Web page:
Date: 3/15/2006 gain report Number




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USDA Foreign Agricultural Service

GAIN Report

Template Version 2.09





Global Agriculture Information Network

Required Report - public distribution

Date: 3/15/2006

GAIN Report Number: TU6011

TU6011

Turkey

Stone Fruit

Annual Report

2006



Approved by:

Jim Higgiston, Agricultural Counselor

U.S. Embassy

Prepared by:

Yasemin Erkut, Administrative Assistant





Report Highlights:

Stone fruit production in 2005 has increased considerably due to favorable weather conditions. Similarly, exports for all stone fruits except cherries also increased. There is a growing interest in stone fruit farming from Turkish producers as problems with citrus industry increase.



Includes PSD Changes: Yes

Includes Trade Matrix: Yes

Annual Report

Ankara [TU1]

[TU]


Table of Contents

Executive Summary 3

Production 4

Cherry 4


Table 1: Fresh Cherries, PS&D 4

Apricots 5

Table 2: Fresh Apricots, PS&D 6

Peaches-Nectarines 6

Table 3: Fresh Peaches and Nectarines, PS&D 7

Plums 8


Table 4: Fresh Plums and Prunes, PS&D 8

Consumption 8

Cherries 8

Apricots 9

Peaches-Nectarines 9

Plum 9

Trade 9

Cherries 9

Table 1: Export Trade Matrix, Fresh Cherries 9

Apricots 11

Table 2: Export Trade Matrix, Fresh Apricots 11

Peaches and Nectarines 11

Table 3: Export Trade Matrix, Fresh Peaches and Nectarines 12

Plums 12


Table 4: Export Trade Matrix, Fresh Plums 13

Stocks 13

Marketing Policy 13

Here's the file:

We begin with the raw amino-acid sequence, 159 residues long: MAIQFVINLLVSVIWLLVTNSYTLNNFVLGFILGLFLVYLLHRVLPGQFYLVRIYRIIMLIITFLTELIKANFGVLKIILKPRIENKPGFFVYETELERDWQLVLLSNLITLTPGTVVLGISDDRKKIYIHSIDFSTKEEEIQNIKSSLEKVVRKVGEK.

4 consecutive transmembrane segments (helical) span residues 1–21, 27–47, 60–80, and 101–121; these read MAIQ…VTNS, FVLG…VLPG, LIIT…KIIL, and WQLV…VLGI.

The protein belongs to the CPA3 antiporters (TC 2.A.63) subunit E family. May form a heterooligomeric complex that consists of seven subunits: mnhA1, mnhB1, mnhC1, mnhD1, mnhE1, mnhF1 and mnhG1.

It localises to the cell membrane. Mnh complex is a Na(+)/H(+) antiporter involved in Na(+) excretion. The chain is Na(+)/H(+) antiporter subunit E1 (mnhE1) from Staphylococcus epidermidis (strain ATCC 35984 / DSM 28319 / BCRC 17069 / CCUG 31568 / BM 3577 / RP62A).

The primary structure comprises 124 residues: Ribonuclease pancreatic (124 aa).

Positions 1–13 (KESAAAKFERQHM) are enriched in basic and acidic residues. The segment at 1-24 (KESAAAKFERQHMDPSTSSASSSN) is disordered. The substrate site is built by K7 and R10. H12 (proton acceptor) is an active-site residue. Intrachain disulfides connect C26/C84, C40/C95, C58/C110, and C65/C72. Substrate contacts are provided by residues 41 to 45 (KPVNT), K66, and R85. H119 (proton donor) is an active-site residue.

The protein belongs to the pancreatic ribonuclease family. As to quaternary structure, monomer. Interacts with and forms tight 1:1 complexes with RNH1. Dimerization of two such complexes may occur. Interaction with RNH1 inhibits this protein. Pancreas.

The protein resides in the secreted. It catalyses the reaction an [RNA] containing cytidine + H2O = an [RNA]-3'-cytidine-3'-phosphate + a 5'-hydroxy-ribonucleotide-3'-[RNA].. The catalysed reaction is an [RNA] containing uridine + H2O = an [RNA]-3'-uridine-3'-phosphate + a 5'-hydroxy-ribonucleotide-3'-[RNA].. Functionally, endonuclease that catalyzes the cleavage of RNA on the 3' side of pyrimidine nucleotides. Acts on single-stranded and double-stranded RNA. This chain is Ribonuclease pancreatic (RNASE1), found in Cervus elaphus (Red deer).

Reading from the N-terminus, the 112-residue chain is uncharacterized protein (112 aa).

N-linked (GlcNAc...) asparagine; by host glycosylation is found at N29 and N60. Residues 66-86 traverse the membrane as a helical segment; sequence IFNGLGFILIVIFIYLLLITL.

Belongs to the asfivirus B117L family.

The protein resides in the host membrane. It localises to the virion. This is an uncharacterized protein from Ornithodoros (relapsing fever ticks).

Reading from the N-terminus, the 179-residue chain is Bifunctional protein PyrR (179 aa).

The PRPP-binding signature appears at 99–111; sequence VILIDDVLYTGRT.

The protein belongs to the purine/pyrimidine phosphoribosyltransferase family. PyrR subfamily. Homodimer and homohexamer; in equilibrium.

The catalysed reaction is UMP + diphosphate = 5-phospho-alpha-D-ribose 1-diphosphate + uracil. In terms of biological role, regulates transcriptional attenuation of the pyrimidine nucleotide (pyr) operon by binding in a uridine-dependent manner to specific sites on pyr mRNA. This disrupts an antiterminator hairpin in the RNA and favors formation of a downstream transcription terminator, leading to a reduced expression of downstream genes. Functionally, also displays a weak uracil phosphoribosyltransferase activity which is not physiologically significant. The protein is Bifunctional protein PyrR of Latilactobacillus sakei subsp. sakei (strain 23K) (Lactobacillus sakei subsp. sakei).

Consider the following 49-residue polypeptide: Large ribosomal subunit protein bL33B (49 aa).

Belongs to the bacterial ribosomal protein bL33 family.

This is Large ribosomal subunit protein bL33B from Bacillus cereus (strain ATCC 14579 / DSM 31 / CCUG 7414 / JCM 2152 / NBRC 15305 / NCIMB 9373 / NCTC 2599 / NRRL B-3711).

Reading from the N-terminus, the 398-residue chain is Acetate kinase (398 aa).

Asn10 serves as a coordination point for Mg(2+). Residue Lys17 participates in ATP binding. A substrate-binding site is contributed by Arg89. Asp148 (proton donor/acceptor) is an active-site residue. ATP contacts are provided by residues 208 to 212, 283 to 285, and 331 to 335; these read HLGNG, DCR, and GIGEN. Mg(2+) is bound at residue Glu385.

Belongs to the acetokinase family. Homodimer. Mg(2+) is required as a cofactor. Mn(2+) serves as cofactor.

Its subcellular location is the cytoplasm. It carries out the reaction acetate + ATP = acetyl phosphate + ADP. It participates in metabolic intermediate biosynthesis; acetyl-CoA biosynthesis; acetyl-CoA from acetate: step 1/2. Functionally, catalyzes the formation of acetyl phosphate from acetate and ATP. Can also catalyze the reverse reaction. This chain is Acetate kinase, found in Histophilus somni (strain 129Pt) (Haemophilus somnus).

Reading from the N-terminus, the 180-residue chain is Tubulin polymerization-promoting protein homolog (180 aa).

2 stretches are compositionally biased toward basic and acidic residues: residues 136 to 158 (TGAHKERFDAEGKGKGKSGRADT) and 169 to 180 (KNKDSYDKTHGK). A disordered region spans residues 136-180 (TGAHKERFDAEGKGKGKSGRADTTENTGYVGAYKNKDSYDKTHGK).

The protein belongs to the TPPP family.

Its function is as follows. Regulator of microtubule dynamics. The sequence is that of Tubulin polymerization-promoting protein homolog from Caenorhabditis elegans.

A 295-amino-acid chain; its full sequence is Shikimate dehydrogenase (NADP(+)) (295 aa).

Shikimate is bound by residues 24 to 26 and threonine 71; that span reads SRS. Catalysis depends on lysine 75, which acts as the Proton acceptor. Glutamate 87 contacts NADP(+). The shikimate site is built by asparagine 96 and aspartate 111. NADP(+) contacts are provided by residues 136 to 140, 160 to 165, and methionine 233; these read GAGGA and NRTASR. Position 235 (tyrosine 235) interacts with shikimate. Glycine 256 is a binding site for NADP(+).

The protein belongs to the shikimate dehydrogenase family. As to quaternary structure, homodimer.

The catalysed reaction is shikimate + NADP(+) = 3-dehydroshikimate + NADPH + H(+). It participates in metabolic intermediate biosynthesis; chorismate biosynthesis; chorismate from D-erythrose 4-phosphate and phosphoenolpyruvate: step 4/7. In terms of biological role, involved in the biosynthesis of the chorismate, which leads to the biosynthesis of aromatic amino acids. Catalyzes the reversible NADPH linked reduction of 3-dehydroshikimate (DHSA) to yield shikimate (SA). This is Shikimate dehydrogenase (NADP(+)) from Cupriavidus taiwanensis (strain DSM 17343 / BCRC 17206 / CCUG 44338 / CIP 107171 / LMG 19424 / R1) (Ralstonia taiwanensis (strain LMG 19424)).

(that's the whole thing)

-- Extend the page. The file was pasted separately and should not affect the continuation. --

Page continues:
Executive Summary

Turkey’s climate has continued to support its growth as a major producer of fruits and vegetables. After deciduous and citrus fruits, stone fruits account for approximately 14 percent of overall fruit production in Turkey. Most stone fruit, except for apricots, are generally consumed domestically as fresh fruit.


Weather conditions in 2005 were very favorable for stone fruit production in Turkey. Due to good weather conditions the total production of all stone fruits increased in comparison to that of 2004. In 2004, the stone fruit orchards were damaged by a frost in early April. One of the major reasons for high production levels in 2005 is that there was no frost. In addition the good weather conditions contributed to the high yields, especially for apricots.
On the trade side, cherries and peaches continue to be the primary export products in 2005. Peach, cherry and apricot exports have increased dramatically over the past 3 years and exporters are looking to expand production to take advantage of this situation.
The increased production levels in 2005 were reflected in the increased export levels. All stone fruit exports, except cherry increased considerably. One of the side effects of the immense cherry harvest, however, was the small size of the fruits. The size of apricots and cherries were considerably smaller than what the export markets typically request. Besides the size issue, the quality of cherries was also poor. As a result, Turkish apricots and cherries could not compete well with those from Europe.
Most Turkish stone fruit producers are still using the old techniques and varieties. As a result, Turkish competitiveness in the European market is negatively affected. The producers’ lack of understanding of export markets and their reluctance to convert into new varieties are among of the major problems the stone fruit sector is facing in Turkey. These issues, in return, lead to lower exports than the total potential.
Turkish producers are showing an increasing interest in stone fruit farming, mainly due to the harsh conditions of the citrus market in the past years, including 2005. Especially cherry, apricot and plum are being preferred by Turkish farmers. Therefore, stone fruit production in the next 5 years is expected to increase in Turkey.

Production

Cherry